Seeing a cockroach is enough to set off alarm bells for most people. However, these insects are more than just an unsightly nuisance. They can pose a danger to you and your food.
Although we might regard cockroaches as invaders, they have existed on our planet for millions of years. Wherever humans have gone, cockroaches have followed and adapted to their new surroundings. Indeed, they are so resilient that they could even survive a nuclear attack!
You might see cockroaches in a variety of places in your home: pipe holes, sinks, fridges, cupboards, wall cracks, boxes or bins. Nobody likes to see them scurrying around. However, many people regard them as nothing more than a harmless embarrassment. In fact, although cockroaches do not cause diseases themselves, they do spread germs and bacteria.
Cockroaches can attack your body and your food.
The most obvious way a cockroach can attack your body is simply by biting you. They tend to favour toenails, fingernails, and soft skin. Although their bites are usually not dangerous, they can be irritating. Be aware also that cockroaches could enter your body through your nose or ear while you are sleeping.
If you are prone to allergies, cockroaches can become a serious problem. The allergens in their bodies and saliva can cause rashes, sore eyes and sneezing. People who suffer from asthma are particularly vulnerable, and could have a serious reaction to a cockroach infestation. Cockroaches can even cause asthma to develop in people who are not asthmatic.
As well as directly attacking your body, cockroaches can attack the food you put into your body. Cockroaches will eat almost anything, including paper, leather, waste materials, and dead plants or animals.
When cockroaches attack food, they can spread bacteria through cross-contamination. They pick up bacteria while eating and these bacteria then reside in their guts. When they attack your food, they often leave their waste products (and the bacteria!) on the food. They also may carry the bacteria on their bodies, and pass it on to the food when then touch it. Humans who eat the contaminated food can then be infected by the bacteria and suffer food poisoning. Indeed, cockroach cross-contamination can lead to the spread of, among other bacteria, salmonella, streptococcus and pseudomonas aeruginosa.
Read more: Common cockroach species in Ireland
Like it or not, homes and business properties are ideal breeding grounds for certain species of cockroaches. With plenty of food, warmth, water and nesting sites, these formidable pests can remain active all year round. Hence, prevention is always better than cure.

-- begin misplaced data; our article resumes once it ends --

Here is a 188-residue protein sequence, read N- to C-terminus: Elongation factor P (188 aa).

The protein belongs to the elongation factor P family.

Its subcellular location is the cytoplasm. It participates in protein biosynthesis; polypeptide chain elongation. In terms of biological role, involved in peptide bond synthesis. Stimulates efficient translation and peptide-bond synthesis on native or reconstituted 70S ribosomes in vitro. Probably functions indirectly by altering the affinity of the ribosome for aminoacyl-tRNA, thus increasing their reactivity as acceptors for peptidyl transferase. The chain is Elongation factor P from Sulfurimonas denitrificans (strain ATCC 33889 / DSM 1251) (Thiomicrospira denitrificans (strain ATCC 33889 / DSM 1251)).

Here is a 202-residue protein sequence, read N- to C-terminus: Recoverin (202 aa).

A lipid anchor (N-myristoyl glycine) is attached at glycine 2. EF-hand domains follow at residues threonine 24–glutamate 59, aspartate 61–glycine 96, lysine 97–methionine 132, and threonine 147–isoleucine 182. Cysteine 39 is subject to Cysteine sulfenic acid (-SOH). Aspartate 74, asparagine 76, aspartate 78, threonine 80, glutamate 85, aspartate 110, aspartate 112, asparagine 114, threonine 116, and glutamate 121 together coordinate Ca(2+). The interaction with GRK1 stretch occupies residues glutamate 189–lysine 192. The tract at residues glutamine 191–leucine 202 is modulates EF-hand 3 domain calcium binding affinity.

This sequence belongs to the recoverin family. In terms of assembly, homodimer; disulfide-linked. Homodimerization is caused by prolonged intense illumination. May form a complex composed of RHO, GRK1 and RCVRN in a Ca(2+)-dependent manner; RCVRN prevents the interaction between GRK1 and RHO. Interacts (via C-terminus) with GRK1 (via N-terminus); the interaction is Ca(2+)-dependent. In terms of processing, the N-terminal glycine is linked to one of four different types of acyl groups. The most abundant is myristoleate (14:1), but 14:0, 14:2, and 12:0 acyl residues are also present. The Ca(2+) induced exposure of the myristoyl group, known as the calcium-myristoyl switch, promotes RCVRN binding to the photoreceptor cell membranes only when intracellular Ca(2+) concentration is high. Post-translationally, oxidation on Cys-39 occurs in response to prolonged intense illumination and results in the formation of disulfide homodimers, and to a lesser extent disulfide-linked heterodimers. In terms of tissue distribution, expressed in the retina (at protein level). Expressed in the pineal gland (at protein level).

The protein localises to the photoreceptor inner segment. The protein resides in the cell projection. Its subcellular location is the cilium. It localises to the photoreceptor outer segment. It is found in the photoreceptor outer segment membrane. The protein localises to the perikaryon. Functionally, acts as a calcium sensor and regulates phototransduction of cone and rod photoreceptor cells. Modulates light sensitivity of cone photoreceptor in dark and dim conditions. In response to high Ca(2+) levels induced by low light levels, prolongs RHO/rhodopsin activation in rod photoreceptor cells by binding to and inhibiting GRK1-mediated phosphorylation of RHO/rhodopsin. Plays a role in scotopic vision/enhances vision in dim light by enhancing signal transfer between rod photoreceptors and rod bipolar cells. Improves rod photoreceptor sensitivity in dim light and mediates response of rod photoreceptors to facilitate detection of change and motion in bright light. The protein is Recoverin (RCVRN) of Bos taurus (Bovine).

The top 5 ways of preventing cockroaches from infesting in your property:
- Eliminate food sources - The most effective way to deter cockroaches is to deny them food, water and shelter. To get rid of them, get rid of what sustains them –
- Do not leave liquids in sinks or buckets
- Do not leave food sitting out on counters
- Store dry foods in tightly sealed containers
- Rinse cans, bottles and plastics before putting them in recycling bins
- Empty the rubbish on a daily basis
- Clean - Clear all waste food and liquid spillage, cleaning up food debris from food preparation areas, under sinks and appliances. Remove pet food, drink and litter trays before nightfall.
- De-clutter - Cockroaches release an aggregation pheromone in their droppings telling others they have found a safe harborage. Remove old stacks of newspapers and magazines, unused cardboard boxes and all other forms of clutter from the floor or bottom of cupboards where these pests have easy access.
- Take preventive measures -
- Varnish or paint wood shelves to seal them, and wipe them clean regularly
- Check key risk areas where cockroaches may gain entry into the home – cracks, crevices, vents, sewers and pipe drains
- Seal areas such as cracks in walls, around skirting boards, behind electrical sockets, under kitchen sinks and bathroom cabinets to reduce potential hiding areas
- Take prompt action - Without specialist know-how and equipment, cockroach control can sometimes be a losing battle. Should you have an existing cockroach problem not responding to a DIY approach, contact a pest control exterminator.
Professional Cockroach Prevention
The main issue with DIY solutions is that although they may seem to work, they don’t fully remove cockroaches from your property. This is because cockroaches often operate within dark areas, away from human sight. So, to the untrained eye, they may seem to have packed their bags and moved on, but more often than not they are just hiding in a different area.